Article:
Various implementations are described herein in the context cloud-based communication services, e.g., telephony (e.g., VoIP) and fax services. However, it should be understood that the scope of the invention is much broader, encompassing a wide variety of systems and services provided using virtually any network-based computing paradigm. To be clear, the techniques described herein may be used to support any type of network or cloud-based service or set of services. Therefore, references to specific applications herein are not intended and should not be used to limit the scope of the invention.

Various embodiments described herein may be implemented in or in conjunction with a cloud-based communication system such as the one illustrated in FIGS. 1 and 2. FIG. 1 shows a communication system 100 which can be, for example, a cloud-based telephony system that provides voice and video over IP, fax services, etc. Communication system 100 includes data centers 101, 102, and 103. Each data center is a point of presence (POP) that includes the network resources (e.g., servers, routers, switches, network connections, etc.) necessary to support the services provided by communication system 100. Each data center is typically located in a different geographical region.

In this example, communication system 100 includes three user points of data (pods), i.e., pods 1, 2 and 3, each of which is a logical grouping of two or more pod units situated in different data centers. Each pod serves a different subset of user accounts. In this example, each pod unit (e.g., unit 2A) serves the same subset of users as the other pod units within the same pod (e.g., pod units 2B and 2C). Each pod unit includes a communication server 119 a-119 g configured to provide substantially the same services to the same subset of users as the other pod units within the same pod. Each pod unit also includes an account database 121 a-121 g configured to support the respective communication servers for the corresponding subset of users.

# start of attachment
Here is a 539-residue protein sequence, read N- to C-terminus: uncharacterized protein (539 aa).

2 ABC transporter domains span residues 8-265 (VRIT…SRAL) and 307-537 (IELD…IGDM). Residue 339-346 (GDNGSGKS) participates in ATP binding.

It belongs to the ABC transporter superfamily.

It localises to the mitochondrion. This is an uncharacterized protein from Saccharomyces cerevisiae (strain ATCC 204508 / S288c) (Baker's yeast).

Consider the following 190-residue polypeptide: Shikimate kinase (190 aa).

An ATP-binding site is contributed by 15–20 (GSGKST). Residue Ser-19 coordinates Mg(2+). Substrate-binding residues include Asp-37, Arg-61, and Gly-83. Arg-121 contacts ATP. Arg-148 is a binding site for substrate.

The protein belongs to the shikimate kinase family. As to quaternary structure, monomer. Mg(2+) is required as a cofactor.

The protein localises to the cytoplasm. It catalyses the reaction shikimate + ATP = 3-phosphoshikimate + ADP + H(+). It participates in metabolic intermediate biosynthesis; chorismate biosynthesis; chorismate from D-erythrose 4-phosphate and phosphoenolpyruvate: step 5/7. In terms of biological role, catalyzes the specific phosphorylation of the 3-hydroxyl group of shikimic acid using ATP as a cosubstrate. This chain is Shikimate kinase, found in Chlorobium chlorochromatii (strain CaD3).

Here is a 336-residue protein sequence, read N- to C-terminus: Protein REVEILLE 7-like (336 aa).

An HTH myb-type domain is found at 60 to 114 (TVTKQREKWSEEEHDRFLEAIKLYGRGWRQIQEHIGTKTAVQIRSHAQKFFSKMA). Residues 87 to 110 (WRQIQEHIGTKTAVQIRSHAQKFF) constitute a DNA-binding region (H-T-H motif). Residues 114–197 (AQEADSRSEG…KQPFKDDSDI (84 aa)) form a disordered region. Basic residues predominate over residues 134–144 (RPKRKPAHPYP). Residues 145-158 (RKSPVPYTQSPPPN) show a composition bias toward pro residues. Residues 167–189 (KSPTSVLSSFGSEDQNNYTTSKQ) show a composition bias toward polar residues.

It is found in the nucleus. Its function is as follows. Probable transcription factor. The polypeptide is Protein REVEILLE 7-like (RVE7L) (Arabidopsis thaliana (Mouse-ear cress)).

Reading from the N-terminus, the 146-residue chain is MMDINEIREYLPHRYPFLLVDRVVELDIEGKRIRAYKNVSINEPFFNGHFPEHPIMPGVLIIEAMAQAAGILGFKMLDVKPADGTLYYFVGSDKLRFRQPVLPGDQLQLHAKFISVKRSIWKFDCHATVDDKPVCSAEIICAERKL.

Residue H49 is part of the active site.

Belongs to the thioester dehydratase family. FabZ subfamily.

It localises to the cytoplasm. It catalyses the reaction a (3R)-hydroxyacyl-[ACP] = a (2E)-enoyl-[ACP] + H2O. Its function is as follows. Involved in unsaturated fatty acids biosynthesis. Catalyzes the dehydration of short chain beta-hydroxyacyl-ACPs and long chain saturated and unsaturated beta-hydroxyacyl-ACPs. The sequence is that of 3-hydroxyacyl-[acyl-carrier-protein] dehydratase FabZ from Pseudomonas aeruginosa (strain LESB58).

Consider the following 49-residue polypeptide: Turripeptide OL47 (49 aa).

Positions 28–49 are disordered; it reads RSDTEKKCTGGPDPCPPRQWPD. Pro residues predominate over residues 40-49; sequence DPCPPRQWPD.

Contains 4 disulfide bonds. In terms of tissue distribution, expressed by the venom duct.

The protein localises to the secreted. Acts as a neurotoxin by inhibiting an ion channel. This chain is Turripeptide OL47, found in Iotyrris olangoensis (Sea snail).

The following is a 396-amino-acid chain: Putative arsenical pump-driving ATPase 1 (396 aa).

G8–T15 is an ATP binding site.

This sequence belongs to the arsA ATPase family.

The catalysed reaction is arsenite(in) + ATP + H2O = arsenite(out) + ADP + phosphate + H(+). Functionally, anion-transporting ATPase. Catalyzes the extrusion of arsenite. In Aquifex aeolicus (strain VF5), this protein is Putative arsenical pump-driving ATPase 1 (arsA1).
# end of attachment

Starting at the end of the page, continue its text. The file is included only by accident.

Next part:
FIG. 2 shows various components of communication system 100 of FIG. 1. Specifically, FIG. 2 shows the various interconnections within and between data centers 101 and 102. Both data centers are in communication with network 217. Service requests from various communication devices 243A-243D are routed through network 217 to either or both of the data centers. Devices 243A-243D represent a great diversity of client devices that may connect with a services system designed in accordance with one or more embodiments of the present invention. Such client devices may include, for example (and without limitation), cell phones, smart phones, tablets, laptop and desktop computers, conventional telephones, IP phones, set top boxes, gaming consoles, etc. Reference to specific client device types should therefore not be used to limit the scope of the invention.

Data center 101 includes pod units 1A and 2A, a common database (CDB) 207A, a message storage system (MSS) 211A, a router 213A, and a global user directory (GUD) 215A. Additional pod units (not shown) may also be included in data center 101. Data center 102 is similarly configured and includes components that operate substantially the same as those in data center 101. Data centers 101 and 102 provide backup and redundancy to one another in the event of failure.

Communication servers 119 provide telecommunication services (e.g., voice, video, email, and/or facsimile) to corresponding subsets of users. Each server 119 may also provide other services including, for example, user account management and configuration, billing services, accounting services, etc. Each pod unit includes an account database 121 to support the communication server(s) for that particular pod unit, storing configuration details and other information regarding each user's account.